It is expected that global CO2 emissions will decline by 8% to 2010 levels. Whilst this size of reduction will be the largest on record, six times larger than the reduction caused by the 2009 global financial crisis, the rebound in emissions may be larger than the decline, which is what has occurred after every dip during the twentieth century.

5. Beyond 2020

If the carbon reductions required to achieve net-zero by 2050 were to be implemented on a linear trajectory over the next 30 years, the world would need to see annual reductions representing about half of the projected annual reduction in 2020 for the foreseeable future. This demonstrates the scale and ambition of a net-zero 2050 target.  

Ultimately, despite the radical changes in behaviour that have been required during the lockdown, the impact on mitigating global warming will be negligible if economic stimulus packages are not focussed towards carbon-reducing initiatives.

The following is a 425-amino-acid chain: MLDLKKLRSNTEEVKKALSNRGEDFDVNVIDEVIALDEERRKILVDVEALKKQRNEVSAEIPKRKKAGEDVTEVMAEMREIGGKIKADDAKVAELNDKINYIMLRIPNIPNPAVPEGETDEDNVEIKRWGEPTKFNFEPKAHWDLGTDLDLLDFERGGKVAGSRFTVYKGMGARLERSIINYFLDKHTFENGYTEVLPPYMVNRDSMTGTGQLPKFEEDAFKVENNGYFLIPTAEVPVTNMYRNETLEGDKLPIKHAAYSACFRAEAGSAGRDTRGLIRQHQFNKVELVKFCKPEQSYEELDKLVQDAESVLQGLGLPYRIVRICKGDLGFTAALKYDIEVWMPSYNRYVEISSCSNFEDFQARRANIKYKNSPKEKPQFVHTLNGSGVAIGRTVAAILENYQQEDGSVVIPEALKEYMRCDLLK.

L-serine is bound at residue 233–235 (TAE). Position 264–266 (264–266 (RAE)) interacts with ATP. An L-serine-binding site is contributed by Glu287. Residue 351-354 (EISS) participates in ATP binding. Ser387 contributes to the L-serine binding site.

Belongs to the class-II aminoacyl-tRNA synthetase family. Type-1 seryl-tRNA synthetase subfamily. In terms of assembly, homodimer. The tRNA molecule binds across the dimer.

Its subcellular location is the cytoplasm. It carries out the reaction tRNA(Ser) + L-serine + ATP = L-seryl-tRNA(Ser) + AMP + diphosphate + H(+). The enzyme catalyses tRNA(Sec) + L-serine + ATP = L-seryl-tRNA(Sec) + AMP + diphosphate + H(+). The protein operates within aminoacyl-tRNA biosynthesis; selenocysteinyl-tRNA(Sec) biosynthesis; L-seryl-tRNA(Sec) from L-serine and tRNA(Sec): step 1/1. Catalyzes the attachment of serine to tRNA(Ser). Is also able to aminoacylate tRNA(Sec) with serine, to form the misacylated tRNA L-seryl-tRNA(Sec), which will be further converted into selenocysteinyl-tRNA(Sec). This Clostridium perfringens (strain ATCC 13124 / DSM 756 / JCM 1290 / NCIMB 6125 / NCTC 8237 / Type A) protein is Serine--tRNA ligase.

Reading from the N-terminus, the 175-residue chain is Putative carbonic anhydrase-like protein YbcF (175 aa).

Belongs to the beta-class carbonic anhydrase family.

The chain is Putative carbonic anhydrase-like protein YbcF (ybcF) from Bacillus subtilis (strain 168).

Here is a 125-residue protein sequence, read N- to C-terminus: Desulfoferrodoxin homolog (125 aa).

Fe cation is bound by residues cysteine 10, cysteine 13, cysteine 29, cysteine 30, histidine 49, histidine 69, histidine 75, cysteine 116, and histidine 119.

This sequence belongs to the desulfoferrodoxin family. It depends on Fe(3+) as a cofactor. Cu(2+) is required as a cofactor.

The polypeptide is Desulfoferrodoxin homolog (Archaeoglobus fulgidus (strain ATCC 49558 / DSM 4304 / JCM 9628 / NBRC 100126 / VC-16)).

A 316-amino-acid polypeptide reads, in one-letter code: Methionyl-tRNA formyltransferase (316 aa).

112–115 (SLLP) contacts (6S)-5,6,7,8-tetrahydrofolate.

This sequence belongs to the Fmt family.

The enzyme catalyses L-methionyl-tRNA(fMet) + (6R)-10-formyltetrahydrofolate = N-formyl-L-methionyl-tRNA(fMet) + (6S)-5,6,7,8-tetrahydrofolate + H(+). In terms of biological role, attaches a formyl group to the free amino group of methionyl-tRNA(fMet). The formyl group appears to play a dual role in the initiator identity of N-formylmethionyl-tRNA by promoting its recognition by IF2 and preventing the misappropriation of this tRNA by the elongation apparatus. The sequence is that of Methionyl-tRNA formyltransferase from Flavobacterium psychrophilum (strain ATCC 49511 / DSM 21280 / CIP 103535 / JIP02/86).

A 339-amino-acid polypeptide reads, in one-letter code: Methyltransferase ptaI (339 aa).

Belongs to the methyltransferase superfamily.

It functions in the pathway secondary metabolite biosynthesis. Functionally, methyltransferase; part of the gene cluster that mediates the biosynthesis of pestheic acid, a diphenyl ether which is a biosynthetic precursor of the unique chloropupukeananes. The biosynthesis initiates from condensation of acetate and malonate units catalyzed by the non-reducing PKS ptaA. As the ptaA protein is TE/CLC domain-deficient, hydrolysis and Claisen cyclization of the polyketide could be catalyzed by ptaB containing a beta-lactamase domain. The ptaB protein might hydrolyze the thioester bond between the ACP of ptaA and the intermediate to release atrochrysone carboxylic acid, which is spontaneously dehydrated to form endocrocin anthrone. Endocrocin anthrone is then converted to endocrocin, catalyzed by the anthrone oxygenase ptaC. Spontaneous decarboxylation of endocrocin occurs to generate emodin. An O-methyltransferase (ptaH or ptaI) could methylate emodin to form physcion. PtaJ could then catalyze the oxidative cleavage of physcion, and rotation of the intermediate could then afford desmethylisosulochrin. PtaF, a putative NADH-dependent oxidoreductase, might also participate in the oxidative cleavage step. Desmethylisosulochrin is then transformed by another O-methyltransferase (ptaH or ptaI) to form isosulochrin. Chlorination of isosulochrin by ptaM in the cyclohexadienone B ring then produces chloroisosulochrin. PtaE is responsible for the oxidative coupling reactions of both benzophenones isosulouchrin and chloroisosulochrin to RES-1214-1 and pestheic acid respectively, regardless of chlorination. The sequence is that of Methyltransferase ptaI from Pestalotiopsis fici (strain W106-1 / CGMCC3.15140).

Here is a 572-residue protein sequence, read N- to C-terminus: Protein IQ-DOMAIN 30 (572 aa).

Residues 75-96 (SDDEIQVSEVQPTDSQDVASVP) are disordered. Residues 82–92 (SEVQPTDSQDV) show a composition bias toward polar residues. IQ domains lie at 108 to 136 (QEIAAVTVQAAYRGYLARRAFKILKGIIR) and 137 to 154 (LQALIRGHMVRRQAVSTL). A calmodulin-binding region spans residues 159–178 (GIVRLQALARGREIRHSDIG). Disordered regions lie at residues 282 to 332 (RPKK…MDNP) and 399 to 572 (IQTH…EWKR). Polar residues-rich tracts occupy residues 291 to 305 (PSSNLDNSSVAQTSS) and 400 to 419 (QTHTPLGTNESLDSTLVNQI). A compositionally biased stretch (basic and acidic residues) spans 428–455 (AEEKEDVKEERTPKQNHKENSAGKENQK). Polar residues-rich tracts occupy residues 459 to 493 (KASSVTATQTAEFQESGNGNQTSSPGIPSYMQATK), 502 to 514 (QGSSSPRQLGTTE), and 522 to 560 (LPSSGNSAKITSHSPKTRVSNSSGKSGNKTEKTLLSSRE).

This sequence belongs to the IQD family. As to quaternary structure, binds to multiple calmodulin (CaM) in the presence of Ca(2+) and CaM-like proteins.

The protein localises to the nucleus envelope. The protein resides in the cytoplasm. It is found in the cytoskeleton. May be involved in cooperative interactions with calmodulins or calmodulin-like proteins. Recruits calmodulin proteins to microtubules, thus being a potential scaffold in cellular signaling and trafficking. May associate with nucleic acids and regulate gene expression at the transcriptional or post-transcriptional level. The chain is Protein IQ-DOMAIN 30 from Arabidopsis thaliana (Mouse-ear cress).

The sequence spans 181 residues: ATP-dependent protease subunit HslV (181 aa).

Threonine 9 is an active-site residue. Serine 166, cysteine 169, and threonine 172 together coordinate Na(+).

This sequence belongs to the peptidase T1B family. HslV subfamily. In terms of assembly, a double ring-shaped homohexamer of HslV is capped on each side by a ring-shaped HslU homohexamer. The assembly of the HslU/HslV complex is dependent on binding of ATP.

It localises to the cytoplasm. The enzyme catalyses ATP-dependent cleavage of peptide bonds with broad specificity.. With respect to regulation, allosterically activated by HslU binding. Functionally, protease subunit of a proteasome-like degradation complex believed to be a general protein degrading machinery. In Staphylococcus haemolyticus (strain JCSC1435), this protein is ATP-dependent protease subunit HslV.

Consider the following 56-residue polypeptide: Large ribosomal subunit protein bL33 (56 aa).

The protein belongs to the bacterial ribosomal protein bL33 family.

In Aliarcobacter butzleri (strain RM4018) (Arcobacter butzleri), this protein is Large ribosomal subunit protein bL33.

6.Lockdown Lifestyle-Changes[6]

The lockdown has imposed behaviour changes on society that have caused the greenhouse gas emissions reductions discussed at Section 2. But which of those could partly remain long-term after restrictions are lifted?

Meetings

Use of video conferencing has enabled effective remote meetings that avoided the need to travel.

Commuting

Home working reduces the need to commute but it also reduces the demand for public transport which could be a negative effect in terms of needing a minimum number of passengers to a make a service commercially viable.

The reduced capacity of public transport during the remainder of 2020 to enable social distancing, and public nervousness of using such services is likely to increase private car travel for those that can’t work from home. Post-covid projections suggest that public transport usage may fall by 20% in Britain’s cities[7].

Retail

How many outlets will reopen if our shopping habits move online or indeed our habit for buying new things falls? What will be the role of high streets?

Air Travel

Less business travel is likely to occur due to the proven video conferencing technology. There may also be nervousness about flying after the pandemic, or a perceived fuss of the social distancing measures that will need to be in place. If the industry becomes smaller, ticket prices are likely to rise which could further reduce demand. Desire to travel for tourism will probably remain.